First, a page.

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Listen to California Healthline’s Samantha Young discuss the birth control ruling with WNPR’s Lucy Nalpathanchil on the program “Where We Live.” Can’t see the audio player? Click here to download.

SACRAMENTO, Calif. — Xavier Becerra, the political savvy Democratic attorney general of California, has sued the Trump administration 45 times in the past two years, often with much fanfare.

In winning a legal challenge Sunday against new government rules limiting birth control, he once again cemented himself as a national figure leading a fight against the administration across a range of issues — especially health care.

The 12 other states and the District of Columbia that had joined Becerra’s lawsuit also gained a last-minute reprieve from the federal regulations that would have taken effect Monday. They would have allowed most employers to refuse to provide insurance coverage for workers’ birth control by raising a religious or moral objection.

Those rules were also halted for the rest of the country on Monday when a Pennsylvania judge granted a nationwide injunction in a similar lawsuit.

The contraception case is one of several fronts where Becerra has led state coalitions to defend the Affordable Care Act in lawsuits in Texas, California and Washington, D.C.

“The Trump administration is trying to chip away at those protections,” said Andrew Kelly, an assistant professor at the Department of Health Sciences at California State University-East Bay. “It’s left to states like California and Attorney General Becerra in taking a lead in confronting these efforts.”

Becerra is perhaps best known for leading the opposition to the Texas v. U.S. lawsuit. In that suit, the Texas attorney general argued that the Affordable Care Act should be rendered unconstitutional because Congress eliminated the tax penalty on the uninsured. A federal judge last month sided with Texas, ruling that the federal health care law is unconstitutional.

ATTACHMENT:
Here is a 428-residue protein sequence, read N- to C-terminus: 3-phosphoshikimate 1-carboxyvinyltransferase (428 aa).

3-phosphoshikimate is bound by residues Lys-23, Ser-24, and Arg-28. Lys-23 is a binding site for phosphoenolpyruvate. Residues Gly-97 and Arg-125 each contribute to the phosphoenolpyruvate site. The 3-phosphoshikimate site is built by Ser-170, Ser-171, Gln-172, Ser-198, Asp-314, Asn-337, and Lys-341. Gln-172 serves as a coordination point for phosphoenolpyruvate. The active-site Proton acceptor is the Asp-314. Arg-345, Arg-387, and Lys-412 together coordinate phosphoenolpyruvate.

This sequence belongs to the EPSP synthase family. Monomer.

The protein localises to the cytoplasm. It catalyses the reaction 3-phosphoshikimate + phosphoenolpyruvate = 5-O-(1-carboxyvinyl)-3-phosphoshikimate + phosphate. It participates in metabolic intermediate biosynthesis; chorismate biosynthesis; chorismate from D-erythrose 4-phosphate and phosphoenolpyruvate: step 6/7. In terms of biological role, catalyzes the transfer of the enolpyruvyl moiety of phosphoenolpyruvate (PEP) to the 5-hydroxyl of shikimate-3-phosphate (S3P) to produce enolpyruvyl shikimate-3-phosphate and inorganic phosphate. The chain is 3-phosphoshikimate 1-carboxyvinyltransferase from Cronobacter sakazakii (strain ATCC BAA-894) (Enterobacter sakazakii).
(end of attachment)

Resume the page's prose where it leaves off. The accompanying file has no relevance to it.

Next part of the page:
Becerra, who said he helped write the health care law, said he felt compelled to step in when the Trump administration decided not to defend the law. Sixteen states and the District of Columbia joined that lawsuit, which is now on appeal.

Becerra, the first Latino to serve as California attorney general, has sued the Trump administration on a wide range of issues: health care, immigration, the Muslim travel ban, citizenship questions on the census, the border wall, climate change and clean-water rules.

When the former congressman was sworn in to his second term last week, he declared that he had “been a little busy keeping the dysfunction and insanity in Washington, D.C., from affecting California,” and defending the state from the “overreach of the federal government.” And he doesn’t have any plans to let up.

“Whether it’s the criminals on our streets or the con man in the boardrooms or the highest office of the land,” Becerra said, “we’ve got your back.”

But Becerra’s record has been mixed.

The victory in court Sunday was limited. Oakland-based U.S. District Judge Haywood Gilliam Jr. blocked the rules from taking effect in the District of Columbia and the 13 states that challenged them, but he refused to stop them from taking effect in the rest of the country. That national reprieve came a day later in a Pennsylvania court, with U.S. District Judge Wendy Beetlestone describing the harm to women as “actual and imminent.”

If the administration appeals, as expected, Pennsylvania, along with California and its legal coalition would move ahead with their cases to permanently throw out the rules, arguing that the Affordable Care Act guaranteed women no-cost contraception as part of their preventive health care, a provision that they say has benefited more than 62 million women since 2012, when the regulations went into effect.

The Trump rules, California argued in legal filings, would “transform contraceptive coverage from a legal entitlement to an essentially gratuitous benefit wholly subject to an employer’s discretion.” In its proposed regulations, the U.S. Department of Health and Human Services described the exemption as narrow and one that would affect a fraction of women — no more than 127,000.

That’s a number Becerra disputes.

In claiming victory on the birth control lawsuit, Becerra said Sunday that his coalition will continue to advocate for women’s access to reproductive health care.

How much more will Becerra fight during the next four years? Addressing the crowd who gathered this month to see him sworn in to a second term, he conveyed a simple response:

“The sky is the limit.”

details). > Samantha Young: [email protected], @youngsamantha

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